Ofsted’s findings included the following:

  • Pupils with SEN support in secondary schools are five times more likely to have a permanent exclusion than pupils with no SEND
  • 27% of pupils with SEN support had a fixed-term exclusion last year, equating to 93,800 pupils
  • Nearly 5,800 pupils with SEND left their school between Years 10 and 11 and some of them may have been ‘off-rolled’; pupils with SEND account for 13% of all pupils but 30% of those who leave their school
  • Special schools can play a vital role in preparing young people with SEND for adulthood.  An analysis of inspection reports of state-funded special schools inspected and judged outstanding in 2017/18 showed that this was a strength in the vast majority of these schools with senior leaders being ambitious for pupils, learning programmes being tailored to the individuals’ needs and opportunities available for pupils to develop work-related knowledge and skills, such as high-quality work placements, internships and apprenticeships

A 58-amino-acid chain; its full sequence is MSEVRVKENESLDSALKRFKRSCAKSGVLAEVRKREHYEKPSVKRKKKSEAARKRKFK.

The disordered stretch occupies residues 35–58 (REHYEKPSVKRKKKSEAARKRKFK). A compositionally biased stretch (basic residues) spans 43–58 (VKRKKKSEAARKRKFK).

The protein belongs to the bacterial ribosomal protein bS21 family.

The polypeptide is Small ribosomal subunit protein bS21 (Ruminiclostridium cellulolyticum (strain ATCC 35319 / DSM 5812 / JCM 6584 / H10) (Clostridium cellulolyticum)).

Because the provision for young people with SEND is too disjointed and too inconsistent, a focus on improving consistency will be high on the agenda for many organisations.

Training on methods to support students is key, and can make a vital difference to how well they perform in school.

3. Forced Marriage

Every individual has the right to choose who they marry, when they marry and if they marry at all. Despite this, the issue of forced marriage still continues to exist.

A forced marriage can be defined as a marriage which an individual is forced to consent to after physical or sexual violence, threats, or through emotional and psychological pressure such as being made to feel like shame is being brought on a family.

Some families force their children to marry because of the following reasons:

  • They think it’s an important part of their religion or culture
  • They are worried about the family’s reputation and honour
  • They want all of the family’s money to stay together
  • They want to marry their children off in exchange for money
  • They feel pressured by the community or other family members to follow tradition
  • They don’t approve of their child being gay, lesbian, bisexual or transgender
  • They don’t want their children to have relationships or sex outside of marriage